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Charlotte Observer: Former Mecklenburg Commissioner Dan Ramirez Facing Lou Gehrig's Disease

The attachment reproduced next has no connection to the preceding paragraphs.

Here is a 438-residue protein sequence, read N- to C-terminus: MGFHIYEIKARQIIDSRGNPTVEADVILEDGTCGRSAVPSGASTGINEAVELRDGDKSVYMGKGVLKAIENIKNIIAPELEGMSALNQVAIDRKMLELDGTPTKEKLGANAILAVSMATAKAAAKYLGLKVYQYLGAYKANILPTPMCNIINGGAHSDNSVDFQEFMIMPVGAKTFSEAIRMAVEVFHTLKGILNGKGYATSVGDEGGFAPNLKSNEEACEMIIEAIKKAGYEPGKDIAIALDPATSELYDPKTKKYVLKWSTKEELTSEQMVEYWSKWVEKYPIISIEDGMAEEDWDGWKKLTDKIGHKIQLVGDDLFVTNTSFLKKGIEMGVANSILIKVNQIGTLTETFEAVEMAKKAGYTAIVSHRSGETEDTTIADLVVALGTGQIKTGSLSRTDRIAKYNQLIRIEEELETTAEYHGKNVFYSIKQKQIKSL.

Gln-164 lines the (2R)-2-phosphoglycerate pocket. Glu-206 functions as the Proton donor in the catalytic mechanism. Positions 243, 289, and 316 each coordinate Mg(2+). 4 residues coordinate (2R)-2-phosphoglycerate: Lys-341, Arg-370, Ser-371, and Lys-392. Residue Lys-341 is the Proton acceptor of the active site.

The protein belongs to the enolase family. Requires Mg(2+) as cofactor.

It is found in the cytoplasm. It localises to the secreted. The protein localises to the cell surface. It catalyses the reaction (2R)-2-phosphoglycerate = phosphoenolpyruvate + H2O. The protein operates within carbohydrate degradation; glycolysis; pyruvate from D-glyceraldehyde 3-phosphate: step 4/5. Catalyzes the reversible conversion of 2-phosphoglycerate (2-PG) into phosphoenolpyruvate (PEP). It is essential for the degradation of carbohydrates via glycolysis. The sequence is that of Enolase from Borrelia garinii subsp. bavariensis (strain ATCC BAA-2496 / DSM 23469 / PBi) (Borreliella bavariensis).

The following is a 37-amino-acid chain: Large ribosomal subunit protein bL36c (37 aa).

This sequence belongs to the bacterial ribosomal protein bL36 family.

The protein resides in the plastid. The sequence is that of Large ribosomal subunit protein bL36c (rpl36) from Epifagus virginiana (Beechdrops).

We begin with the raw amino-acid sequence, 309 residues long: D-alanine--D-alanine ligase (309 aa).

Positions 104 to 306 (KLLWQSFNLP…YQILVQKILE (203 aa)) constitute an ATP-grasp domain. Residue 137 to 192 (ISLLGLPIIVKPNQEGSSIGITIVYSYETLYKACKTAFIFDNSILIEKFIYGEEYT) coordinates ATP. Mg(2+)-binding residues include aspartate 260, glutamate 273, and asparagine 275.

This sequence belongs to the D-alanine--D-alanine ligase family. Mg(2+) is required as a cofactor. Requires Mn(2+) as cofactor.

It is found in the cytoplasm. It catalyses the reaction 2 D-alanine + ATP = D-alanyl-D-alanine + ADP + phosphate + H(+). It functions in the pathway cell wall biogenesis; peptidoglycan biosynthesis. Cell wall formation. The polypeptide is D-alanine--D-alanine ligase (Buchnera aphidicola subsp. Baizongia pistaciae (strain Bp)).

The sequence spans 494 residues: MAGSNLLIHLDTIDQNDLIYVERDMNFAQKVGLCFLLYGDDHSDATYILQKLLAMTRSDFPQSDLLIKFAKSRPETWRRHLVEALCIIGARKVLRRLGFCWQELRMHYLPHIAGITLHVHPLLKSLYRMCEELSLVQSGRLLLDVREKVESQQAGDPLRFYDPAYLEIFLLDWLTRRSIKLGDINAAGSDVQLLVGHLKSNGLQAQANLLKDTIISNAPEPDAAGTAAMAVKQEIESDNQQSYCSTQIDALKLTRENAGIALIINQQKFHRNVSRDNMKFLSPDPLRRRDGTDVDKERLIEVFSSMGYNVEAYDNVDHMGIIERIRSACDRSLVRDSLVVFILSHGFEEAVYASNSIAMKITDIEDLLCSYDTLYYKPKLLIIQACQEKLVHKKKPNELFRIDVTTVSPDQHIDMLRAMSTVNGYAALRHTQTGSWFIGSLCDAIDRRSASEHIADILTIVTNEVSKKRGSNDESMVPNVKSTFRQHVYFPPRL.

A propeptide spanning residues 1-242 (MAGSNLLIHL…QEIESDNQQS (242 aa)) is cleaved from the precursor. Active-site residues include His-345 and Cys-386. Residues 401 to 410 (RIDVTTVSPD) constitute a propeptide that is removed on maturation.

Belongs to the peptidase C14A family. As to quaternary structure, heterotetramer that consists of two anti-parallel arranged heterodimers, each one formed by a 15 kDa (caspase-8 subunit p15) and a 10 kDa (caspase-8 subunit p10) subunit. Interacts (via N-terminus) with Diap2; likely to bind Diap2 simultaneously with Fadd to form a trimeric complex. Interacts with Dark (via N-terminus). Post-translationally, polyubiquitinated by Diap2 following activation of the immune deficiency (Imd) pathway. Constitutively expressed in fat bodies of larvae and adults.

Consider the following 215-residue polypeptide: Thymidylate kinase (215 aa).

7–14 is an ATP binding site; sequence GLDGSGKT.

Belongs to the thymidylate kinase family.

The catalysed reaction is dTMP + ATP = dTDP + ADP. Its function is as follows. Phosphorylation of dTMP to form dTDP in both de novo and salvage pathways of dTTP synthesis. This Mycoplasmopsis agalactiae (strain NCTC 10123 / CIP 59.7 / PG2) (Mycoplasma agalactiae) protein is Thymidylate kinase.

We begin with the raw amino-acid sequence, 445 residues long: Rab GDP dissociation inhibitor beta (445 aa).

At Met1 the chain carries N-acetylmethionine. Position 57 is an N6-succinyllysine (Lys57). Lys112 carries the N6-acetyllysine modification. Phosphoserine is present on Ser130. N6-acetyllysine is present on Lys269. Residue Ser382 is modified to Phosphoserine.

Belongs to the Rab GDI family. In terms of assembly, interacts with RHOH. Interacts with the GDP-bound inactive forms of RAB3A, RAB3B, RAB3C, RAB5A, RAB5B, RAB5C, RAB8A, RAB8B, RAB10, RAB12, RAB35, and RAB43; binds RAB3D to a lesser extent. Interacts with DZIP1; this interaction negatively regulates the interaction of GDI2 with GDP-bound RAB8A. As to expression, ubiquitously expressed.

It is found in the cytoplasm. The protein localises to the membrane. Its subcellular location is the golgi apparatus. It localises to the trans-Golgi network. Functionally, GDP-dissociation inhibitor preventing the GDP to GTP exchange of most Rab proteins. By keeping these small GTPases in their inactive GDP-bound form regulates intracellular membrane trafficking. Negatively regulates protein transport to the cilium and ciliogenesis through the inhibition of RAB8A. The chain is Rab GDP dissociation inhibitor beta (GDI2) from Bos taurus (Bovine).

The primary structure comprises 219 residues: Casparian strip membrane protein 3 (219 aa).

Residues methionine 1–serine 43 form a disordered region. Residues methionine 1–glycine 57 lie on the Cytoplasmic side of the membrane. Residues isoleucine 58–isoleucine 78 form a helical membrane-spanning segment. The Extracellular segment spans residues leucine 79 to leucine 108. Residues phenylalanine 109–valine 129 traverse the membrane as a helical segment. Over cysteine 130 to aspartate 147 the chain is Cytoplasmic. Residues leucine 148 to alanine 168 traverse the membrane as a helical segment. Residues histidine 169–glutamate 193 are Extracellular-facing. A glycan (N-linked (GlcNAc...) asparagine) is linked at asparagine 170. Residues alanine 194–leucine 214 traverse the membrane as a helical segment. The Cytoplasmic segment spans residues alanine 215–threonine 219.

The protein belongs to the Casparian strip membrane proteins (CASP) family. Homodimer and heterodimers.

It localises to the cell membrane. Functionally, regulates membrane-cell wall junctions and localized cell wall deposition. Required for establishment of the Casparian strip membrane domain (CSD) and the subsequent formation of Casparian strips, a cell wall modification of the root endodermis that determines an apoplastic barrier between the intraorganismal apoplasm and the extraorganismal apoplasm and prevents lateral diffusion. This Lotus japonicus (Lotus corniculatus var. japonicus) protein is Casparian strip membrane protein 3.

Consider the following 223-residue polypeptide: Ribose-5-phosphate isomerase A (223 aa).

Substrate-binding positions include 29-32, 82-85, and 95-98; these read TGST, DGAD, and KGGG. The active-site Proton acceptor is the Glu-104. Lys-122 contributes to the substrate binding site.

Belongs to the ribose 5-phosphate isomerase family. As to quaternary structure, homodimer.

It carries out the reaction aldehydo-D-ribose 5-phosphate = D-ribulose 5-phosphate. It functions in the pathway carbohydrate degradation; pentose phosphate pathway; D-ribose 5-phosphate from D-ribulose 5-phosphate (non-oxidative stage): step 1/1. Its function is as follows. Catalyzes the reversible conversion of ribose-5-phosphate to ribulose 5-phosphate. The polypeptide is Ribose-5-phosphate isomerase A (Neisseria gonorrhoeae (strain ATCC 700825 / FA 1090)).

Former Mecklenburg County Commissioner Dan Ramirez has raised lots of money for political races. But the fundraiser he's promoting now is in a different league. "I am running the 'Ultimate Race of My Life,' " Ramirez writes in his invitation to an Aug.28 benefit for the Joe Martin ALS Foundation. Ramirez, 65, is using the event to disclose publicly that he was diagnosed in February with ALS - amyotrophic lateral sclerosis - commonly known as Lou Gehrig's disease. It's the same disease that took the life of former Bank of America executive Joe Martin, who died in 2006 after a very public 12-year journey. Until now, Ramirez and his family haven't told many people about his disease. "I am basically a very private person," he said this week at his SouthPark home. "I didn't want people to know." But Ramirez changed his mind after friends and relatives began asking about his health, noticing his 50-pound weight loss. His wife, Cecy, and the couple's three grown daughters encouraged him to be more open about his illness so they could all benefit from the prayers and support of others. They agreed to use the opportunity to try to do something good for the community. "We're giving back to this city that has given us so much," Cecy Ramirez said. After diagnosis, 'I was numb' Ramirez first noticed something wrong about a year ago when he began having trouble breathing. He saw multiple doctors. "We saw hematologists, oncologists, nephrologists. Every kind of 'ologist,' " Cecy Ramirez said. "They have to rule out so many things." After many tests, a Charlotte neurologist diagnosed ALS on Feb. 14. "I was numb," Dan Ramirez said. "I knew it was bad, but not as bad as after I read about it. It really turned my world upside down." ALS is a degenerative disease of the nerve cells in the brain and spinal cord that control voluntary muscle movement. The disease affects people differently. It progresses from minor muscle weakness to slurred speech and weakness in the arms and legs to paralysis. There is no cure. Typically, life expectancy after diagnosis is five years. Martin lived for 12 years. In the end, he couldn't walk or talk or move anything but his eyes and a few facial muscles. And in that condition, he wrote two books and countless emails, aided by a computer that responded to his eye movements. One of the first people Cecy Ramirez called was Joe Martin's brother, former North Carolina Gov. Jim Martin, whom she had known for years. Through him, she learned about the foundation that created and supports the ALS clinic at Carolinas Medical Center. Ramirez, who is a patient there now, said his only symptom so far is the breathing difficulty that diminishes his voice. In June, he and his wife went to the Cleveland Clinic where he received a "diaphragm pacing system" to preserve the strength of his diaphragm that is needed to breathe. In the outpatient surgery made famous by the late actor Christopher Reeve, doctors threaded wire-like electrodes through Ramirez's abdomen and attached them to his diaphragm. The electrodes send electrical impulses to the muscle, forcing it to contract. The impulses come from a battery inside a palm-sized device that Ramirez keeps in his pocket. 'I'm going to beat the odds' Six months after the diagnosis, sitting with his wife of 44 years and surrounded by pictures of their children and eight grandchildren, Ramirez is philosophical. "I've lived a good life. I don't have any regrets. I accomplished most of the things I wanted." Born in a poor neighborhood in Bogota, Colombia, Ramirez moved to the United States with his wife and baby daughter in 1970. His degree in civil engineering had led to a job offer in Fort Worth, Texas. He recalls those days with a joke: "At that time, the minimum wage was $3.25 and hour. And I was making a lot. $3.50." In 1974, they moved to Charlotte. And four years later, Ramirez started his own business, now called Nova Digital Systems, a geographical information systems company. A Republican, he was the first Hispanic elected in Mecklenburg, in 2002 and 2006. "My journey hasn't been quite easy," Ramirez said. "The challenges I faced, I have taken them with courage. I feel the same here. The challenge is there to be conquered. I'm going to beat the odds." Copyright 2012 The Charlotte Observer. All rights reserved. This material may not be published, broadcast, rewritten or redistributed.